In the last of this section, we give the definitions of subsolution and supersolutions for (1) in .

Definition 5. If a function and satisfies then is called a subsolution for (1) in . Similarly, by reversing the inequality in (41), we can define a supersolution for (1).

3. Proof of Theorem 3

In this section, we prove the main result by constructing appropriate sub- and supersolutions. In the following lemma, we construct a subsolution for (1).

Lemma 6. Assume that (F1)–(F3) hold. Let . Then the function is a subsolution of (1) on , where is traveling curved front of (1) defined in Theorem 1 and are constants defined in (21).

Proof. Define By using the above prepared results, direct calculations give If , we consider two cases and , respectively.
Case A ( ). By virtue of (3), (21), and (25), we have since . By using (17) and (25) and the fact that for , we have Thus, we have In the last inequality, we have used the facts (20), (21), and (26).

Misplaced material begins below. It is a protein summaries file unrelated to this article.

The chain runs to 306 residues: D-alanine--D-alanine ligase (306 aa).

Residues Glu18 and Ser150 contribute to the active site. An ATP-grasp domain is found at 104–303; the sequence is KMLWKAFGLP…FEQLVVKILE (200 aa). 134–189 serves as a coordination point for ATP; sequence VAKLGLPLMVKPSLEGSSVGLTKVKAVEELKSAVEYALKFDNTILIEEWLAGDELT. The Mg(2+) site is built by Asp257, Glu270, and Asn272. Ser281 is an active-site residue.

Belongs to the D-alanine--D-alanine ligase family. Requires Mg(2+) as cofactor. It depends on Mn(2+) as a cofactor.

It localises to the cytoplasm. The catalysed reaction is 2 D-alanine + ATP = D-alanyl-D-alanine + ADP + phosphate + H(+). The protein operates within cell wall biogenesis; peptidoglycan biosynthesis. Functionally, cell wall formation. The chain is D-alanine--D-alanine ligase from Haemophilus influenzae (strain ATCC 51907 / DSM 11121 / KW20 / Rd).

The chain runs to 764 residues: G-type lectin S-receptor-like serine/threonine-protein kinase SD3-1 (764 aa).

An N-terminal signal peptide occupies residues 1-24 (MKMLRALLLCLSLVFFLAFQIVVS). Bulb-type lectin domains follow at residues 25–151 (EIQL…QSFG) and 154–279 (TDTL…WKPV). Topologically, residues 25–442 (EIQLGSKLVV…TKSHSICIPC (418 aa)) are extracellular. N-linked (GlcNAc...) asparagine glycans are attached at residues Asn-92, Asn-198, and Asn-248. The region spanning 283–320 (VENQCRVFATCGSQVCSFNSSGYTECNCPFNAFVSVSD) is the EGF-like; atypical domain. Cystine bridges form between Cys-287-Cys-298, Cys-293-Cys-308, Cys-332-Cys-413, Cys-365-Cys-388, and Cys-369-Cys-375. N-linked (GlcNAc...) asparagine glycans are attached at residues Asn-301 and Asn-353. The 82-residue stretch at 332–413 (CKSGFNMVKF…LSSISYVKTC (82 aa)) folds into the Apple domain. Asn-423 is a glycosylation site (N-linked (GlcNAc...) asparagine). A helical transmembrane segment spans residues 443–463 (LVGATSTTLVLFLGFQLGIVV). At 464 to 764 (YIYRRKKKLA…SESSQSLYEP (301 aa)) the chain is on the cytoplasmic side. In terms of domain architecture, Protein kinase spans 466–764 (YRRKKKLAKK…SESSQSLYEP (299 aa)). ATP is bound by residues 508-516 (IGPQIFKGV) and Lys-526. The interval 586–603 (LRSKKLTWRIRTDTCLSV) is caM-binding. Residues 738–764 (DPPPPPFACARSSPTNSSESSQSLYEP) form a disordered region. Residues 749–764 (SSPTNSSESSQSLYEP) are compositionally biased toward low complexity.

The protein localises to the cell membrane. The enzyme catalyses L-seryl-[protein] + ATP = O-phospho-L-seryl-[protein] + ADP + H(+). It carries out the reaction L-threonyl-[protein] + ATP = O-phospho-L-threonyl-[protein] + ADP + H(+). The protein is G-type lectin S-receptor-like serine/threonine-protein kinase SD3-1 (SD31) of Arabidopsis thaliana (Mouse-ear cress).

By a similar argument, we have for with .
Case B ( ). In a similar way as above, for , we have where . Particularly, we have (46) in this case. Lastly, due to (18), we have Combining (46), (48), and (49), we have Consequently, (21) implies for this case.
Similarly, we can prove when . Thus, we have showed that is a subsolution of (1) on .

In order to construct a supersolution for (1), we introduce the following lemmas.

Lemma 7. Assume that (F1)–(F3) hold. Let ; then for any given constant , the function is a supersolution of (1) on , where is traveling curved front of (1) as in Theorem 1 and are constants defined in (21).

Proof. As the proof of Lemma 6, we need only to prove that the right hand of (43) is nonnegative for the function for . By a similar argument, direct calculations give To complete the proof, we consider two cases and , respectively.